Comparing Voodoo Dolls and HOMER: Exploring the Importance of Feedback in Virtual Environments
journal contributionposted on 01.04.2002 by Jeffrey S Pierce, Randy Pausch
Any type of content formally published in an academic journal, usually following a peer-review process.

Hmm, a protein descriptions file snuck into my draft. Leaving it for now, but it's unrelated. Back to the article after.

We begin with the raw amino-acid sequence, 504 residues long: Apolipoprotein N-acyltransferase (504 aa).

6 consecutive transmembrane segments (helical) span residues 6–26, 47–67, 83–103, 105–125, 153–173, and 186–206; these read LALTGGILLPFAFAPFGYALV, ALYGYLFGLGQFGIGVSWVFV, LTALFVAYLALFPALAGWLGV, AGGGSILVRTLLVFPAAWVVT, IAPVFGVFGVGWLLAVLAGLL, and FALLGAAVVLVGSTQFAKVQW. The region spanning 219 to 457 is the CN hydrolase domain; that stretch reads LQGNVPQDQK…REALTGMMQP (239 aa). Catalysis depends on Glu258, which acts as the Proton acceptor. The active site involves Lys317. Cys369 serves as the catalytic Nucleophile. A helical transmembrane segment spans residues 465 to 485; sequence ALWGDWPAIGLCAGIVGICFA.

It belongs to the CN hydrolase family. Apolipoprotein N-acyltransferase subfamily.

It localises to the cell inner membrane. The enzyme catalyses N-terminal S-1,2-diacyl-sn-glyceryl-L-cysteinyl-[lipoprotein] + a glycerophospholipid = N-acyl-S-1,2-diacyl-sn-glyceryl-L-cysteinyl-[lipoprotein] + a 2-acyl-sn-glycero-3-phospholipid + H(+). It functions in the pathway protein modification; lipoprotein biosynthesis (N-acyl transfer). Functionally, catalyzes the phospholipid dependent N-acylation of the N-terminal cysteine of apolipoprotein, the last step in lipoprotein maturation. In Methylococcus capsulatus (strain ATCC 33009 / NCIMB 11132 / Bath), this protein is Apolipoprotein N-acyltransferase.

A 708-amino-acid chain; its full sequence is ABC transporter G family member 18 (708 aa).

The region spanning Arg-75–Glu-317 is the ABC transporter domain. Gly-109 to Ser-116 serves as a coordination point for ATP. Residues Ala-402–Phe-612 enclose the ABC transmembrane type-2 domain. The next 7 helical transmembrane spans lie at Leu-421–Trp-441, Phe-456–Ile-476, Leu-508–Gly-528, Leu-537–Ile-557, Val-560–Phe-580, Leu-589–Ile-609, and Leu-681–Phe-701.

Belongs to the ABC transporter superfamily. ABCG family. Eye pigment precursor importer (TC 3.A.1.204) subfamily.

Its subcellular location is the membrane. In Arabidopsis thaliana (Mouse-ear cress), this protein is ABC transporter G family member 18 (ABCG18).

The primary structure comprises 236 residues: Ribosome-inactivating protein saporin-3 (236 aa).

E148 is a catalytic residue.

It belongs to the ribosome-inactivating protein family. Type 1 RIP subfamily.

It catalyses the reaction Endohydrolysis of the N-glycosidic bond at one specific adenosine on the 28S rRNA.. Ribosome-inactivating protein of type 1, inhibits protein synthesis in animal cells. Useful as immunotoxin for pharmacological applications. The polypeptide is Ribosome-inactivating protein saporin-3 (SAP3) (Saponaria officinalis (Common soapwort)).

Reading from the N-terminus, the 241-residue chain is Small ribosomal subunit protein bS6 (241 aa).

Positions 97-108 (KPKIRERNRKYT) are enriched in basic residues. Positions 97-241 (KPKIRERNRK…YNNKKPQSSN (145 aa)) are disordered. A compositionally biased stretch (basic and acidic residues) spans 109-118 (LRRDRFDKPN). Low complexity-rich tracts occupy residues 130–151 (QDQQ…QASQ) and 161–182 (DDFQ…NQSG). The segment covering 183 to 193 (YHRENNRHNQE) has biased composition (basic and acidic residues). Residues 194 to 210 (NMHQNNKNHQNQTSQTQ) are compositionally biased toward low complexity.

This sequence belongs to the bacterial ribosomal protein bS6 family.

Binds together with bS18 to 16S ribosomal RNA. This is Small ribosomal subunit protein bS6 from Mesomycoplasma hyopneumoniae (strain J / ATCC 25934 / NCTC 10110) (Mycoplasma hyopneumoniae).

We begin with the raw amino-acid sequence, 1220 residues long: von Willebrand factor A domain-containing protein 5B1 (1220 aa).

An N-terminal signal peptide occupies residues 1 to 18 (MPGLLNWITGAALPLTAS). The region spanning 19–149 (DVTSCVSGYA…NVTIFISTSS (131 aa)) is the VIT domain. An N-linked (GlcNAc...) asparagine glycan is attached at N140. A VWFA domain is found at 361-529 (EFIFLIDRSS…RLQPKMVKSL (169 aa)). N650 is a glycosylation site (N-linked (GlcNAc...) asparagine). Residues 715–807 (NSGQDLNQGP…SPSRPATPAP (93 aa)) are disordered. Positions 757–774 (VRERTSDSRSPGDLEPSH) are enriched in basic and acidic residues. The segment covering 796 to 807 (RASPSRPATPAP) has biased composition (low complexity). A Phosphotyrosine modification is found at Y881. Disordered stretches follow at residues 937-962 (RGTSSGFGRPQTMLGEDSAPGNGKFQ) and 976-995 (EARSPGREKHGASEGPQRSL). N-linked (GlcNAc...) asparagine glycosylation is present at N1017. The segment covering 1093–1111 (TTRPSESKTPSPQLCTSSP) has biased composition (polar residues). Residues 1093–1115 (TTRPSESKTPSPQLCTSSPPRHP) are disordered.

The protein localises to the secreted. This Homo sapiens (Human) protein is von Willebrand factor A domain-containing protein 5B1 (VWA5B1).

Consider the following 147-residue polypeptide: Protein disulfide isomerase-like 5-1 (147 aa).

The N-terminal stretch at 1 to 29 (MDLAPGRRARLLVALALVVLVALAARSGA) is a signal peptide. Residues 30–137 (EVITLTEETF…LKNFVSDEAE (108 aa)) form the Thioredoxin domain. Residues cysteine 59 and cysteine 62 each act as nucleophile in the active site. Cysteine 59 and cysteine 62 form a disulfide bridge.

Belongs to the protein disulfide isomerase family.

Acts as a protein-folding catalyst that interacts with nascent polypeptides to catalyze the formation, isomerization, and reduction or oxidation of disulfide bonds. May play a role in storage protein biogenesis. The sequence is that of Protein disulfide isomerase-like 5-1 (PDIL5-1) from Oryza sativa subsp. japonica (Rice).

When creating techniques for manipulating objects at a distance in immersive virtual environments, researchers have primarily focused on increasing selection range, placement range, and placement accuracy. This focus has led researchers to create and formally study a series of “arm extension” techniques, which dynamically scale the user’s arm to allow him to manipulate distant objects. Researchers have also developed representation-based techniques, which allow users to manipulate a distant object by manipulating a copy of it in a handheld representation. However, researchers have not yet formally established the relative value of these techniques. In this paper we present a formal study comparing Voodoo Dolls, a best-practice representation based technique, with HOMER, a best-practice arm extension technique. We found that the Voodoo Dolls technique, which provides better feedback by allowing users to view a manipulated object both up close and at a distance, allowed users to both position and orient objects more accurately. Our results suggest that researchers should focus on improving feedback for 3D manipulation techniques.